View Full Version : Soap Opera Stars

06-24-2010, 02:33 AM
if you're a regular actor on a soap, how much do you make?

how long before you could live the rest of you life on it?

do you rarely see soap stars out side of soaps because they can't hack it or don't want/need to?

06-24-2010, 03:09 AM
I have no idea how much the actors make, though I know it's a hell of a lot less now than it was 20 years ago (when soap operas were at the height of their success). I doubt you could live off of it unless you're there for a few decades (though this is pure speculation on my part).

As for seeing some of them out of soaps, well, look at Tommy Lee Jones, Robin Wright, Juliane Moore, Meg Ryan, Kevin Bacon, etc etc. All of them started on soaps and they seem to have done OK. ;) But there are definitely other actors who leave, try their hand at movies or primetime, and come back to soaps when they don't make it. So you could go either way on that.

Hope this helps! :)

06-24-2010, 03:13 AM
I know UK Soap actors are on anything from 50K - 240K a year.

06-24-2010, 03:29 AM
I don't know $, but a lot of actors/actresses who are on contract make a living at it. Unless they're a huge name (like Susan Lucci) they won't be making huge dollars. But it's a livable salary.

But there are a lot of actors who aren't on contract, but rather are recurring, which means they have a job when the studio calls them.

06-24-2010, 07:33 AM
For the US, most television stars, including soap stars, are paid by the episode, rather than an annual salary. According to about.com (http://onelifetolive.about.com/od/articles/a/stars_salaries.htm), the usual average minimum is $700-$1500 per episode. If they have been there several years, it can get up to $3000. Of course, the big stars make way way more, but that roughly translates to $72,800-$312,000/year.

With a good head for money, keeping expenses down, no debt, owning their own home, etc, someone probably could be "set" after 10-20 years if they were aggressive in building a portfolio, but would also depend on the age of the character in question. "Rest of your life" is a lot longer for someone in their 30s than someone in their 50s. Also cost of living in general. If you can life the lifestyle you want owning your own home and spending $40k a year, you can stretch a couple million a lot further than if you spend $200k a year :-)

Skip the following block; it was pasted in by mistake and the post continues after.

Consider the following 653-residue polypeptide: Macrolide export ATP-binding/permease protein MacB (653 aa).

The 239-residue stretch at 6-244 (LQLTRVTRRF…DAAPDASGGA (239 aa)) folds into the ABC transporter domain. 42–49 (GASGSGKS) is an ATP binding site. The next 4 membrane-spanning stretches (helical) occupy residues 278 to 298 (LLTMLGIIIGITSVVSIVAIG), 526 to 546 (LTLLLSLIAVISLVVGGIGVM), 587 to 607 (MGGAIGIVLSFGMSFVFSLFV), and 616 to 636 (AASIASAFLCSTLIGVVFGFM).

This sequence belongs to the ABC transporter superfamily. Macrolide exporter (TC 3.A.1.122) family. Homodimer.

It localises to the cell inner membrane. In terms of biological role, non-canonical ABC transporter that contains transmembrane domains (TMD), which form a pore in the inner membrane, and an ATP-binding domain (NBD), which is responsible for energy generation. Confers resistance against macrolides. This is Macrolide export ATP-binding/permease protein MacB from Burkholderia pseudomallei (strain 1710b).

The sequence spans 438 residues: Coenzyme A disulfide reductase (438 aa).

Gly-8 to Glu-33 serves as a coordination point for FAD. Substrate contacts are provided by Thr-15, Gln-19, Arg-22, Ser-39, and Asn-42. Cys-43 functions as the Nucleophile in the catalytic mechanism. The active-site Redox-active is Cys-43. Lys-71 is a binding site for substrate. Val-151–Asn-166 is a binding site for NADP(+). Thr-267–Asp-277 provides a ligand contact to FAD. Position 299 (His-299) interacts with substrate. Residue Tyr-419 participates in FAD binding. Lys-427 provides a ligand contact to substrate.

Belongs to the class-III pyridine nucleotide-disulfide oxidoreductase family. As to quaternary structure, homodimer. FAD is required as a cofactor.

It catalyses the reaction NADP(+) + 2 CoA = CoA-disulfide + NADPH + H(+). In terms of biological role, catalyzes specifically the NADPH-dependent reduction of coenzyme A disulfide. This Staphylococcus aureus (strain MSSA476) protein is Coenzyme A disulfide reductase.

Many soap stars do work outside of the soaps, like commercials, made-for-tv movies, etc. The ones you don't see are usually the ones who either haven't drawn anyone's attention, or aren't interested.

06-25-2010, 05:41 PM
Just wanted to add that a common reason that you don't see actively working soap stars doing much else is the grind. Generally speaking, you get your script in the evening, block/rehearse the next morning and film that afternoon. Then you get your next script and do it all over again. Five episodes a week is a crazy arduous schedule--most primetime shows film one episode a week, while reality competition shows do two episodes: a performance and an elimination. Soap stars work harder, or at least more hours, than pretty much anybody else in the business. And get a lot less credit for it. Along those lines, it can be difficult to make the jump to other work because they're kind of at the bottom of the food chain. But like others have noted, several have successfully made the transition.

Celia Cyanide
06-25-2010, 09:54 PM
I would call AFTRA and ask. They would know.